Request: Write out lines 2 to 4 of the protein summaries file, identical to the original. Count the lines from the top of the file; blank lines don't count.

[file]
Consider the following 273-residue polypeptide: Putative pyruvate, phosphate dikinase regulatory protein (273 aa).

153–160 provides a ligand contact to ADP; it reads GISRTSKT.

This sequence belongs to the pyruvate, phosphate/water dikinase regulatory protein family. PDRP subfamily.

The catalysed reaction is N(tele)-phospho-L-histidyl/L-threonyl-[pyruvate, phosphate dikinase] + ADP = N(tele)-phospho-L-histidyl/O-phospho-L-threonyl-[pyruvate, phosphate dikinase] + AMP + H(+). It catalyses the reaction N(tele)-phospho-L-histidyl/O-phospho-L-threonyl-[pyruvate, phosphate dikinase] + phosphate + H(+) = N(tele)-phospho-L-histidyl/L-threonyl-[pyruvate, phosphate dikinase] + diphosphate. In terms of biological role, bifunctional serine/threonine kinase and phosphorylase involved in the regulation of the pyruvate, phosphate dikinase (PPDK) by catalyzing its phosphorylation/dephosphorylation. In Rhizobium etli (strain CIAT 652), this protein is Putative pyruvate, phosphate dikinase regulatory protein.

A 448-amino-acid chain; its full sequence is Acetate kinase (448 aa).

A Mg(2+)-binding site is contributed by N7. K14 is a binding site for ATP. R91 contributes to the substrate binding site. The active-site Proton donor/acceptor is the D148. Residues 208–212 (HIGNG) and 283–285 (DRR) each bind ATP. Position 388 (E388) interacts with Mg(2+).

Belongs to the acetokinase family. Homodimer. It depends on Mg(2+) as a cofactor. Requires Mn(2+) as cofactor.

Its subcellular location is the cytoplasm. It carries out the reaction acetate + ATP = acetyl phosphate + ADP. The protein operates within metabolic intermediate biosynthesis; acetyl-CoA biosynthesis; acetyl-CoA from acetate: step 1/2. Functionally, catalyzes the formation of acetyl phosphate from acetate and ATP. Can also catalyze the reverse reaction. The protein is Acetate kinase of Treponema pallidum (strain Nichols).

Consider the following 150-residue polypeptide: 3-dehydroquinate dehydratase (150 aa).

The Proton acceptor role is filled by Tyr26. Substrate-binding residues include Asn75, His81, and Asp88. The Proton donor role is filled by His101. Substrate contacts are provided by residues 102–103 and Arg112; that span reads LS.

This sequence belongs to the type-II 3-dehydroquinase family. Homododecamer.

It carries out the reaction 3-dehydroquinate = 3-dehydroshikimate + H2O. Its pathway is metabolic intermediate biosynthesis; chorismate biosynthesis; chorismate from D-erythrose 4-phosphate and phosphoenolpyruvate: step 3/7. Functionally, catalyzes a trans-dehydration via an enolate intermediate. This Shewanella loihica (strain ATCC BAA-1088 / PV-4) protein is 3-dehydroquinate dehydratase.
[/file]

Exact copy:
153–160 provides a ligand contact to ADP; it reads GISRTSKT.

This sequence belongs to the pyruvate, phosphate/water dikinase regulatory protein family. PDRP subfamily.

The catalysed reaction is N(tele)-phospho-L-histidyl/L-threonyl-[pyruvate, phosphate dikinase] + ADP = N(tele)-phospho-L-histidyl/O-phospho-L-threonyl-[pyruvate, phosphate dikinase] + AMP + H(+). It catalyses the reaction N(tele)-phospho-L-histidyl/O-phospho-L-threonyl-[pyruvate, phosphate dikinase] + phosphate + H(+) = N(tele)-phospho-L-histidyl/L-threonyl-[pyruvate, phosphate dikinase] + diphosphate. In terms of biological role, bifunctional serine/threonine kinase and phosphorylase involved in the regulation of the pyruvate, phosphate dikinase (PPDK) by catalyzing its phosphorylation/dephosphorylation. In Rhizobium etli (strain CIAT 652), this protein is Putative pyruvate, phosphate dikinase regulatory protein.